Apologizing When Necessary

This should really go without saying, but I often see different scenarios where people often avoid giving a sincere apology when the offense more than warrants it. There are enough options for you to choose from, but I’m sure we all can recall a time where we were owed an apology we never received. Today we’re going to talk not so glamorous side to adulting and why we should always apologize when necessary.

“I’m not sure where the myth came from that women lack accountability, but I am here to break that mold.”

Life has a funny way of testing us to make us grow. Some lessons are more painful than others and I’m sure we can all relate to those difficult moments. The saying “hurt people hurt people” is so undeniably true and its not enough to just recognize it. From our primary years to adulthood, we all have at least one experience where we were left hanging with no apology in sight. Emotions can tempt us to do things that doesn’t necessarily align with who we are and that can hurt those close to us. I’m not sure where the myth came from that women lack accountability, but here I am to break that mold. Apologizing when necessary is simply taking full accountability for your actions when you’ve done something wrong or hurt someone. Usually our first reaction is to defend our actions without first taking into thought how our actions make other people feel. We don’t get to tell people how to react, despite this toxic, widespread belief that we should. When you truly value your relationships, you do what you can to keep communication open to solve disagreements because you appreciate the peace that real relationships bring.

“Intimacy cannot thrive in an environment where honest conversations don’t occur”

Many arguments in close relationships stem from various misunderstandings. Communication is something I value deeply for this very reason. I can be woman enough to admit that I’ve had very toxic moments where the absolute worst has come out of me. Where all I wanted to do was blame the other person for making me feel some kind of way to cause my reaction. Intimacy cannot thrive in an environment where honest conversations don’t occur. Creating a healthy environment means we acknowledge the good, bad and the ugly within ourselves and how that affects us in the way that we relate to other people. Ignorance is not bliss here and it never will be. We all have our own issues we deal with and life can get pretty hard and I’m not exception that rule. Still, it is no excuse to pacify or neglect shitty behavior. Take a moment as necessary to breathe and collect your thoughts. I try to keep in mind that no matter how frustrated I get, responding with more negative energy has NEVER given me the results I was looking for. It usually adds gas to my already lit fire and makes situations even worse.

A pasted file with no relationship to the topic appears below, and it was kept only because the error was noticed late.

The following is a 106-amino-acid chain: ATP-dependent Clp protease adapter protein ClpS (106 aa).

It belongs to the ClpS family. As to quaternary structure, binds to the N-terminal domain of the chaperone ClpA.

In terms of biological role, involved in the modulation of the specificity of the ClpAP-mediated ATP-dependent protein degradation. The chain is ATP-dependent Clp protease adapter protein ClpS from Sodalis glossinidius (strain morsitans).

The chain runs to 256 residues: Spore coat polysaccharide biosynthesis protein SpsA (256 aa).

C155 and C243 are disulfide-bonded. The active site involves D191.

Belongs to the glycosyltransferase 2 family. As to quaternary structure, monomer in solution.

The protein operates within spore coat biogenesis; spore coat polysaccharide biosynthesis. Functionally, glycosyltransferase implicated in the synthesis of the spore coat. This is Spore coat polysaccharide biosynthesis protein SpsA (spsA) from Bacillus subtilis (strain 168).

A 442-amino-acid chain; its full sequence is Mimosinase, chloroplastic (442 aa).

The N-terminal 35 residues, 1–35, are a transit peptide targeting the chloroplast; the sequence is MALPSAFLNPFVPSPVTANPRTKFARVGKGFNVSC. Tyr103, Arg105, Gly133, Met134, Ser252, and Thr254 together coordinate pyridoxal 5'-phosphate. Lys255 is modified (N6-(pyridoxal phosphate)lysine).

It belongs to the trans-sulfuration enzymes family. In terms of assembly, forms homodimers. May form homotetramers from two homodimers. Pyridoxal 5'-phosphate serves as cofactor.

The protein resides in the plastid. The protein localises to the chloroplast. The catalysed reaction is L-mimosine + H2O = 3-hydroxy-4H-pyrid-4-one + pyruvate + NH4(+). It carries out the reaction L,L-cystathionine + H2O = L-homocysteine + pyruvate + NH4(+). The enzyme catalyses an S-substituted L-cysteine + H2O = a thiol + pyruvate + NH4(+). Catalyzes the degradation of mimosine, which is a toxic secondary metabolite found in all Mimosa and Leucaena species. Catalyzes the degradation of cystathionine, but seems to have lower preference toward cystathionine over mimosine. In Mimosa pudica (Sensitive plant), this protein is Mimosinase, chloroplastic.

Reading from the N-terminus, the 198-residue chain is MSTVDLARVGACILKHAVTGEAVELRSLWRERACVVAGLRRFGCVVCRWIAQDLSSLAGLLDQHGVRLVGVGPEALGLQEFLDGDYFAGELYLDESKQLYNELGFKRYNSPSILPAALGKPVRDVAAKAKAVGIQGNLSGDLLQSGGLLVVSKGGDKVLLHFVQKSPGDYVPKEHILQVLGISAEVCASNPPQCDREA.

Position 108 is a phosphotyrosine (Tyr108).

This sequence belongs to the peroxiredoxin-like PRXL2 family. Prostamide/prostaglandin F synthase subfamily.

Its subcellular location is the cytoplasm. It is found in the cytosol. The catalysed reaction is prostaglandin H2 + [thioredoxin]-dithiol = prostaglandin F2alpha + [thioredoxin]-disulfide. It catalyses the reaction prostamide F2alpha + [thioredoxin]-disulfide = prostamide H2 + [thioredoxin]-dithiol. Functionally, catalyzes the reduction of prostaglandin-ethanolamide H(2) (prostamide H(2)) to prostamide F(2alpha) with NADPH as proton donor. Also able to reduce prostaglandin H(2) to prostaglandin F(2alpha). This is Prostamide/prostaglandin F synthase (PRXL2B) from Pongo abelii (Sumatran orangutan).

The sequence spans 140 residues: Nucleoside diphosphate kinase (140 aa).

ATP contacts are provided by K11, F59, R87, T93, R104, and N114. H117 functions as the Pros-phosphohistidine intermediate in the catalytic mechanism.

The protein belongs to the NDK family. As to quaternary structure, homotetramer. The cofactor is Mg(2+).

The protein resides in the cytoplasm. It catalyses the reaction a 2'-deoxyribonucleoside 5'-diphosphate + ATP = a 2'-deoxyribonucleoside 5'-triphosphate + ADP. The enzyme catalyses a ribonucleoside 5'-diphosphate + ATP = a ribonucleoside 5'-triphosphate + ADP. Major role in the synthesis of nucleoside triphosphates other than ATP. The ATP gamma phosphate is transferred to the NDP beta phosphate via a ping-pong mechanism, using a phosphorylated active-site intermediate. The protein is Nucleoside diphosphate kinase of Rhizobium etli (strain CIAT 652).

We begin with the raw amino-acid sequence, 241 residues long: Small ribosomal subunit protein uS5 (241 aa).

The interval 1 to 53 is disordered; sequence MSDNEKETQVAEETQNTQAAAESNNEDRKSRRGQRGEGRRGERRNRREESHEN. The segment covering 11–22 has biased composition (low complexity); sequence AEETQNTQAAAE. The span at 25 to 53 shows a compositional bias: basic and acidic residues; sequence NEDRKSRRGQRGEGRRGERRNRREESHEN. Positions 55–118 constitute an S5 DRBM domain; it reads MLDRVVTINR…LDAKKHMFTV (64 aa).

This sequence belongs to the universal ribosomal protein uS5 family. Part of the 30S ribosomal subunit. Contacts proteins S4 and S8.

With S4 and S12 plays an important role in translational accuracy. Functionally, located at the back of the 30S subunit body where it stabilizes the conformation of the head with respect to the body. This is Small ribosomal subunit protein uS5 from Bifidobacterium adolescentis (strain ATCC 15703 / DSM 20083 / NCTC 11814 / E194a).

Our children look up to us and pay us more attention than we give credit too. Sometimes we owe them apologies too. I stress that because I am not a do as I say, not as I do kind of parent. I make sure to embody the characteristics that I am trying to teach my child. That means being humble enough to have humility to stop and say I was wrong and apologize and it doesn’t matter who I’m talking to. Our children need to see these qualities in us to set a true example. Too often we operate from the ego, too big and empowered to lower ourselves to apologize. Silence is not an apology, be grown enough to accept and admit when you’ve messed up and try to fix it!

Apologizing when necessary is flat out the right thing to do and we all should encourage it more. Seek to understand vs confront and watch your life change. Let me know your thoughts below!

12 thoughts on “Apologizing When Necessary”

  1. Couldn’t agree more. I find it so easy to apologize and in facet I say sorry far too much but I know others are opposite. I think being able to see you need to apologize is such a good trait and should be encouraged always in a positive way. xx

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  2. I agree with you. When you are wrong, admit it. It is not that easy, but it can be done. A heartfelt apology can save a relationship.

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  3. Apologizing can be difficult sometimes, especially when you truly believe you are right about something. It is also very important to accept when you may be wrong or when a battle is not worth fighting.

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  4. I recently read an article about how important it is to apologize and admit we are wrong to children. We definitely should. How can we teach them accountability when we don’t hold ourselves to the same standard?

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